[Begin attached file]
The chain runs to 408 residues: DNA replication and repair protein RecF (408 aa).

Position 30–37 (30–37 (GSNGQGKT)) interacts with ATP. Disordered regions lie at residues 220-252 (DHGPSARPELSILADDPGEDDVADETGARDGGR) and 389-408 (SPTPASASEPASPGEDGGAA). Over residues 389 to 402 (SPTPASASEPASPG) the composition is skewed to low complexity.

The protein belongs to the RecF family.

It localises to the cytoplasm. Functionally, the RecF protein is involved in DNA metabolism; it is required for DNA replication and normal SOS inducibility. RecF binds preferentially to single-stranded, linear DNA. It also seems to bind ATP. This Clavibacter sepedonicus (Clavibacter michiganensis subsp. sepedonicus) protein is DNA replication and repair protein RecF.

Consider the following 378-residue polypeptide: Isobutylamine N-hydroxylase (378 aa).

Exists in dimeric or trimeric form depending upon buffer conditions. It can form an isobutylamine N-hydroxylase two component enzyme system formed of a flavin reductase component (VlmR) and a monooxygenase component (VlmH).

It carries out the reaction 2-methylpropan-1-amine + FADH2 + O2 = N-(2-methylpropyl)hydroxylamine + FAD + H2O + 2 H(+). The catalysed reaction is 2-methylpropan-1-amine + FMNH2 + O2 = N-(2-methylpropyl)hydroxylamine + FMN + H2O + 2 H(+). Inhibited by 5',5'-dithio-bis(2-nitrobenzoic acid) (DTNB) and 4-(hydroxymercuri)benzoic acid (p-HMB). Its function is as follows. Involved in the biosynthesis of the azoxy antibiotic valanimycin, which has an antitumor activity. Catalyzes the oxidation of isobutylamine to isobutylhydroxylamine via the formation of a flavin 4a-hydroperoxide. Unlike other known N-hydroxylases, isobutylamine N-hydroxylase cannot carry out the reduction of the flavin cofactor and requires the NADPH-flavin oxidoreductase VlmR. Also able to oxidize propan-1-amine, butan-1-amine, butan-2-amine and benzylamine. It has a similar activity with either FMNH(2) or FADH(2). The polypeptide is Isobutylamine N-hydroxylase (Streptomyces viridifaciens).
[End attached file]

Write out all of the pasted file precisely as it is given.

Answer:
The chain runs to 408 residues: DNA replication and repair protein RecF (408 aa).

Position 30–37 (30–37 (GSNGQGKT)) interacts with ATP. Disordered regions lie at residues 220-252 (DHGPSARPELSILADDPGEDDVADETGARDGGR) and 389-408 (SPTPASASEPASPGEDGGAA). Over residues 389 to 402 (SPTPASASEPASPG) the composition is skewed to low complexity.

The protein belongs to the RecF family.

It localises to the cytoplasm. Functionally, the RecF protein is involved in DNA metabolism; it is required for DNA replication and normal SOS inducibility. RecF binds preferentially to single-stranded, linear DNA. It also seems to bind ATP. This Clavibacter sepedonicus (Clavibacter michiganensis subsp. sepedonicus) protein is DNA replication and repair protein RecF.

Consider the following 378-residue polypeptide: Isobutylamine N-hydroxylase (378 aa).

Exists in dimeric or trimeric form depending upon buffer conditions. It can form an isobutylamine N-hydroxylase two component enzyme system formed of a flavin reductase component (VlmR) and a monooxygenase component (VlmH).

It carries out the reaction 2-methylpropan-1-amine + FADH2 + O2 = N-(2-methylpropyl)hydroxylamine + FAD + H2O + 2 H(+). The catalysed reaction is 2-methylpropan-1-amine + FMNH2 + O2 = N-(2-methylpropyl)hydroxylamine + FMN + H2O + 2 H(+). Inhibited by 5',5'-dithio-bis(2-nitrobenzoic acid) (DTNB) and 4-(hydroxymercuri)benzoic acid (p-HMB). Its function is as follows. Involved in the biosynthesis of the azoxy antibiotic valanimycin, which has an antitumor activity. Catalyzes the oxidation of isobutylamine to isobutylhydroxylamine via the formation of a flavin 4a-hydroperoxide. Unlike other known N-hydroxylases, isobutylamine N-hydroxylase cannot carry out the reduction of the flavin cofactor and requires the NADPH-flavin oxidoreductase VlmR. Also able to oxidize propan-1-amine, butan-1-amine, butan-2-amine and benzylamine. It has a similar activity with either FMNH(2) or FADH(2). The polypeptide is Isobutylamine N-hydroxylase (Streptomyces viridifaciens).